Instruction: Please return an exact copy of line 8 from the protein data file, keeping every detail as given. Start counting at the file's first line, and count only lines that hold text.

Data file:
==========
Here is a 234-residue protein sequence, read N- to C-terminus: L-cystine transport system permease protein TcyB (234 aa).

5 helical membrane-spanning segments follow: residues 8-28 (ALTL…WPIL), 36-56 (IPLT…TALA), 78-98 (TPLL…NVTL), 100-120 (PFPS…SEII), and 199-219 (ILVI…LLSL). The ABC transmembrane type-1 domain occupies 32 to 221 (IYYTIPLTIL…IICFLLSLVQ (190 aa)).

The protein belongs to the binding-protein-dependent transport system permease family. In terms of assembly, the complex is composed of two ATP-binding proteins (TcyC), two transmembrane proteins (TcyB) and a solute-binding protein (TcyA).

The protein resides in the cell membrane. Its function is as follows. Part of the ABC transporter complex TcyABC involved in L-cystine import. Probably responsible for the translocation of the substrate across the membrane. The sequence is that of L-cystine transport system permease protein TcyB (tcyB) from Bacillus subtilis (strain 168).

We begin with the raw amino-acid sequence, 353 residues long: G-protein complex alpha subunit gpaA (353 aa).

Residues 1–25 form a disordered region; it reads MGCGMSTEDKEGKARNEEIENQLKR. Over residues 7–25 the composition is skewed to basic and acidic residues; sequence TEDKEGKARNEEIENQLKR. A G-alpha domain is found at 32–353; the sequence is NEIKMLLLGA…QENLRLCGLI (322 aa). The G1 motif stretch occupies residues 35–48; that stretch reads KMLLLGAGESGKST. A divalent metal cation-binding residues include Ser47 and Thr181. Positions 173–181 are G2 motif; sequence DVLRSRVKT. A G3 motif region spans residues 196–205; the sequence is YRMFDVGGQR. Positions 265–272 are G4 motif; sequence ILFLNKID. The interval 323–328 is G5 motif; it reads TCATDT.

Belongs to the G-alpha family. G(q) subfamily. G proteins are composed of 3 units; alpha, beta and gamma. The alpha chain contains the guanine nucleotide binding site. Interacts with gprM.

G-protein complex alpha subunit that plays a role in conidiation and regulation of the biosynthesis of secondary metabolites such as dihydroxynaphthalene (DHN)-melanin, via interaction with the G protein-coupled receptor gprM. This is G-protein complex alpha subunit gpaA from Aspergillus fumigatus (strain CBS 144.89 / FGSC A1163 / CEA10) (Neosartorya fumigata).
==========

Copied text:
G-protein complex alpha subunit that plays a role in conidiation and regulation of the biosynthesis of secondary metabolites such as dihydroxynaphthalene (DHN)-melanin, via interaction with the G protein-coupled receptor gprM. This is G-protein complex alpha subunit gpaA from Aspergillus fumigatus (strain CBS 144.89 / FGSC A1163 / CEA10) (Neosartorya fumigata).